• Whatever Gus was before planting his feet in New Mexico, it was scary enough that Don Eladio spared his life at the cartel manor. The Don instead killed his partner, then reminded Gus to restrict his business to chicken. Gus would pitch the same deal decades later, whereupon Eladio fell dead at the exact same spot where Max was shot.
  • Beware the Nice Ones: He's nicer and more stable than Tuco but more lethal due to his professionalism and superior business intelligence enough to match Walt for a time.
  • Big Bad: The biggest one of the series. He's introduced late in Season 2 and holds the position from the middle of Season 3 until his death at the end of Season 4.
  • Big-Bad Ensemble: With the Cartel and the Salamanca family, even if they're at odds.
  • Bitch in Sheep's Clothing: To the public, Gus is a very respectable and compassionate entrepreneur who does much to give back to the community. In reality, he is a ruthless drug lord who has no qualms with ordering murders and callously manipulating those around him to maintain power and get revenge.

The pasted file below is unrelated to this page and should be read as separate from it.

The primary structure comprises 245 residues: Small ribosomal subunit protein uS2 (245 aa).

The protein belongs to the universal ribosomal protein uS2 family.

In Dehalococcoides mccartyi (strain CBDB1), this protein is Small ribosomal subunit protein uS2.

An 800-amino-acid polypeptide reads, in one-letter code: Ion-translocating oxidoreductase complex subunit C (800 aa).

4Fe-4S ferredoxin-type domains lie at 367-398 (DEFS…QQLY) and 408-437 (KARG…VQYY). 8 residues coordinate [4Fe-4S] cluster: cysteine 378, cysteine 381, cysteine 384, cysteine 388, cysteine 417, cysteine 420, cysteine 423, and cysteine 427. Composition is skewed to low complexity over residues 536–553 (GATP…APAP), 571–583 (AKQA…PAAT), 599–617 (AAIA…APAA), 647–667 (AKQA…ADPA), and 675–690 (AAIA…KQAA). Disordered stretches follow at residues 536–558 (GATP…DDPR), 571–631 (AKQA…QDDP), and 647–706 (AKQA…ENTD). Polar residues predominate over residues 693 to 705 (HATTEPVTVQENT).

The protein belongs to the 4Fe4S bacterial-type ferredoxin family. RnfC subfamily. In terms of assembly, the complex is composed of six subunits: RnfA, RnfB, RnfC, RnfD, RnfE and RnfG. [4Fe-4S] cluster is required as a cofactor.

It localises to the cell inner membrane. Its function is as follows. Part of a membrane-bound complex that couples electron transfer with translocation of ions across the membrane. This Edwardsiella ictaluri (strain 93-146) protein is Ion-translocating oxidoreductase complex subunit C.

• Blofeld Ploy: Pulls this in "Box Cutter" by slitting Victor's throat in front of Walt and Jesse with a boxcutter. Justified in that Walt has him at a standstill so that Gus can no longer kill him, and Victor had been seen at the site of Gale's murder, which could potentially lead the investigation back to Gus.
  • Can't Get Away with Nuthin': Gus makes it a rule to always be calm, composed, and think about what to say and do ahead of time. He breaks this rule in his interactions with Hector, a mistake which directly leads to his demise.
  • Chekhov's Gunman: The seemingly polite and legitimate owner of Los Pollos Hermanos is actually a drug kingpin.
  • The Chessmaster: If he does anything, there are probably far more layers to his decision than you would originally think.
  • Consummate Liar: On par with, if not surpassing, Walt himself. Gus is incredibly meticulous in protecting his double life and effortlessly spins lie upon lie to the DEA, most of whom believe every word coming out of this mild-mannered good Samaritan's mouth.
  • Consummate Professional: Holds himself and his employees in the meth business to the same high standards of professionalism as he does his employees in the chicken business. Subverted at the very end when it turns out it's not all business to him, but a very long-term plan for revenge.